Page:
This situation is painful and unbearable, especially, when one remembers how the forebears of today's Ndigbo, e.g, Dr. Nnamdi Azikiwe - the Great Zik of Africa and co., were in the forefront for Nigeria's political independence from Great Britain. There is no Nigerian, living or death, who had championed the concept and birth of one Nigeria more than Zik himself and his Igbo people. To promote one Nigeria and ensure the equality, as well as security of lives and property of all, Zik, a founding Father of Pan-Africanism and Father of African political independence from colonial rule, relinquished the post of Prime Minister in the First Republic to a Northerner.
Zik relinquished the office of head of government of the new nation Nigeria at independence in 1960. He became mere ceremonial Head of State of the First Republic. This is because, as a Pan-Africanist, he believed in the concept of one Nigeria, and therefore wanted to carry others along with him, on basis of equality and shared mutual trust. But Zik had to pay the price as an Igbo for his magnanimous gesture. Because that single act alone, caused 'diminishing return' of his towering 'status' among his other colleagues - founding fathers of independent African states, who became heads of governments in their respective countries: e.g., Kwame Nkrumah of Ghana, Jomo Kenyatta of Kenya, Leopold Senghor of Senegal, Sekou Toure of Guinea, Julius Nyerere of Tanzania, to mention but a few.
That is the level of sacrifice, the Igbo made for one Nigeria to come into existence at independence in 1960. This is in spite of the fact that Northern politicians never participated in the struggle for Nigeria's political independence, nor believed ab initio, in the concept of one, united Nigeria! Yet, Zik showed them magnanimity, brought them into the center of the government of the newly independent Nigeria, just to ensure that everybody feel belonged, as liberated Africans and as equal citizens.
Not only Nnamdi Azikiwe, but indeed, Ndigbo in general embraced the concept of one Nigeria with full force. This made them to establish their businesses and residential houses in other parts of Nigeria immediately after independence, while people from other major ethnic groups have each, kept to their own region and people. Only the Igbo decided to reach out and embrace other Nigerians in their respective regions - North, West, Middle Belt, etc. Unfortunately, this magnanimous spirit, Pan-Africanism, and Republicanism as well as cultural adaptability, and open-mindedness of Ndigbo, came to be interpreted by other Nigerians as greed, pride, arrogance, etc. Thus, the way was paved for Igbo resentment, envy, jealousy and hate, among other Nigerians. That was the situation, which eventually, snowballed into the Biafran pogroms in Northern Nigeria, and the concomitant Nigeria-Biafra war.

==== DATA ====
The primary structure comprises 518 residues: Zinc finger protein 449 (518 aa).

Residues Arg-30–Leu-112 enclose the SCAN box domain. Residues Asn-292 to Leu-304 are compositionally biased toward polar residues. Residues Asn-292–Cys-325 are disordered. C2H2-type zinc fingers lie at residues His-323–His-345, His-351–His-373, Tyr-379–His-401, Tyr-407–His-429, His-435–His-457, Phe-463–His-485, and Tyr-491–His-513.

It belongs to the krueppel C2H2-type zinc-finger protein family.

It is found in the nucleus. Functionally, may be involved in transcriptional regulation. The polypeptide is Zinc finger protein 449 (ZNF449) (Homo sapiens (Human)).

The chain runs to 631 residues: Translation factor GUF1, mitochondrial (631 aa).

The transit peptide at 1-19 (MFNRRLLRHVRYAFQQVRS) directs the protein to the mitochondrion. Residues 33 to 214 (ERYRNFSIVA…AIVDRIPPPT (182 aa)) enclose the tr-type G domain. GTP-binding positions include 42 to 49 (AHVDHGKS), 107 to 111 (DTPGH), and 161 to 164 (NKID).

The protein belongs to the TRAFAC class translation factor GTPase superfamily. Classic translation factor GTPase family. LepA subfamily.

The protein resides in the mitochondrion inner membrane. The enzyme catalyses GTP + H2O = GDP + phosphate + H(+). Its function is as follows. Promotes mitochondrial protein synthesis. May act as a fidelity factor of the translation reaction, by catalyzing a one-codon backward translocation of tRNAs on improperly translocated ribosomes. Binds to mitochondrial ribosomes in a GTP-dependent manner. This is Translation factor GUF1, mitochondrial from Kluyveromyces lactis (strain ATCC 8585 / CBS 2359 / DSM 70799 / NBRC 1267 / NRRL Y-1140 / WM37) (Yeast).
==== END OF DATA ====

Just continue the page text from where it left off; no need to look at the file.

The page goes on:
The inability of the Nigerian government to protect Ndigbo - provide them with security of lives and property during the 1966/67 pogroms in Northern Nigeria and other parts of the country, taught Ndigbo one major lesson: It revealed the deep-rooted Igbo phobia (hatred) and resentment within the ruling Oligarchy and among other major ethnic groups in Nigeria. This 'pathological Igbo-hate' in Nigeria is still there and is not about to go away. Chinua Achebe paints it more poignantly, as follows:
"Nigerians of all other ethnic groups will probably achieve consensus on no other matter than their common resentment of the Igbo. …, Modern Nigerian history has been marked by sporadic eruptions of anti-Igbo feeling of more or less serious import; but it was not until 1966-7 when it swept through Northern Nigeria like "a flood of deadly hate" that the Igbo first questioned the concept of Nigeria which they have embraced with much greater fervor than the Yoruba or the Hausa/Fulani." - Chinua Achebe, "The Trouble with Nigeria", 45 (1983).
Thus, since the end of Nigeria-Biafra war in 1970, the same Ndigbo, who made sacrifices more than any other ethnic-nationality for one Nigeria, have been reduced to second-class status in the Nigerian state. Today, Ndigbo feel like non-entities - personae non-grata, in a country their forebears had labored more than any other, died for its political independence from Britain. This is part of the pain of an average Igbo in Nigeria today.
This implies that all those who blame the pro-Biafra Igbo youths for clamoring for self-determination and statehood should have recognized, the fact that absence of an enabling environment in Igboland today, their exclusion as a people from the political and economic super-power structures of Nigeria, etc., are the major driving forces for the modern migratory diasporan Igbo population. Ndigbo are not migrating to other parts of the world, simply, because there are better economic opportunities there.